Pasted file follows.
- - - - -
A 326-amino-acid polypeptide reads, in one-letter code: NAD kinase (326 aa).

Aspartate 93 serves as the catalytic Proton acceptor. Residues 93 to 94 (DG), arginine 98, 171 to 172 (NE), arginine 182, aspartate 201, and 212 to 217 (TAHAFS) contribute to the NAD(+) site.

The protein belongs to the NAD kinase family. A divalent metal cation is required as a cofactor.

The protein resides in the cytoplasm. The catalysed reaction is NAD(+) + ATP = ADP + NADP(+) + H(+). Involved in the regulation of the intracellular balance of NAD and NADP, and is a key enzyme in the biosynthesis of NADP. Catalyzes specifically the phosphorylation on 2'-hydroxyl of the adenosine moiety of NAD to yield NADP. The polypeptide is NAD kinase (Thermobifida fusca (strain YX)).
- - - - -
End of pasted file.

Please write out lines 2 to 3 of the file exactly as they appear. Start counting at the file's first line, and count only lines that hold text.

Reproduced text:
Aspartate 93 serves as the catalytic Proton acceptor. Residues 93 to 94 (DG), arginine 98, 171 to 172 (NE), arginine 182, aspartate 201, and 212 to 217 (TAHAFS) contribute to the NAD(+) site.

The protein belongs to the NAD kinase family. A divalent metal cation is required as a cofactor.